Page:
Thomas Jefferson’s 1784 book, Notes of the State of Virginia, addressed the problems of Virginia’s first attempt at being self-governed.
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At its start, Virginia was the leader of the pack, and so was Thomas Jefferson. Virginia had already adopted a state constitution, and a governing body before pretty much everyone else did. They were the trailblazers of the time.
Along their side was a governor who would help elevate their status, and continue to put them at the forefront of the happenings. That man was Thomas Jefferson. He served as the governor of Virginia from 1779 to 1781, and latter became President of the United States.
Well, being the first out of the gate has its challenges. The main problem was that they didn’t have anything else to look upon when drafting their beginnings. They were the pioneers setting forth a path that would be followed by other states, as well as the nation, for years to come.
Did they have shortcomings? You bet. And, Thomas Jefferson addressed some of those problems in his 17984 book titled: Notes on the State of Virginia. There were several things that were addressed, but some of them were the lamps in the room illuminating things to come.
Things such as equal representation. Smaller, limited government. A government led by the people. Separation of powers. These were just a few of the things that were not fully addressed by the constitution of Virginia. However, they were some of the most important issues. Issues that would soon find their way to a nationally adopted Constitution.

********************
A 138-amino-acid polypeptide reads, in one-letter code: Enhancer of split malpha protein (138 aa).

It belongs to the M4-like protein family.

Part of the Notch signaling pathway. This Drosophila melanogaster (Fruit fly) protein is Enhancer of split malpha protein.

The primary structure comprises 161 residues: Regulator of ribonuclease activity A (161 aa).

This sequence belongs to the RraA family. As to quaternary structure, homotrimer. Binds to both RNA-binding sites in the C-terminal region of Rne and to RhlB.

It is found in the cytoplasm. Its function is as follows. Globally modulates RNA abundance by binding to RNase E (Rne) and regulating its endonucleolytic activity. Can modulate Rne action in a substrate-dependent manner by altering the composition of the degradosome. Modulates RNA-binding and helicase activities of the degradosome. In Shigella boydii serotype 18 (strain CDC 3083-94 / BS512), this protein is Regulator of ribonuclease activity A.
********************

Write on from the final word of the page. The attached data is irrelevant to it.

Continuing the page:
Before the Constitution, the states were the governing body. While they all had begun to adopt their own ways, it was up to the national government to bring the necessary unity. That came in form of the Constitution. And, many of the issues Thomas Jefferson spoke of, were made part of the operating government we know today.
Are we faced with problems? Yes. Are they as severe as what they were faced with? Well, only you can be the judge of that.
Thomas Jefferson said it best when, in this writing, he said:
“Omnia mala exempla ex bonis orta sunt; sed ubi imperium ad ignaros aut minus bonos pervenit, novum illud exemplum ab dingis et edoneis abindingos et non ideoneos fertur.”
“All bad examples are derived from good ones; but when power comes to the ignorant or the less good, the new example is transferred from the worthy and fit to the unworthy and unfit.”
With special thanks to Constituting America and Heritage College, we will be taking part in their project: The U.S. Constitution: A Reader. It is a 90 day challenge to learn and dive deeper into understanding the Constitution.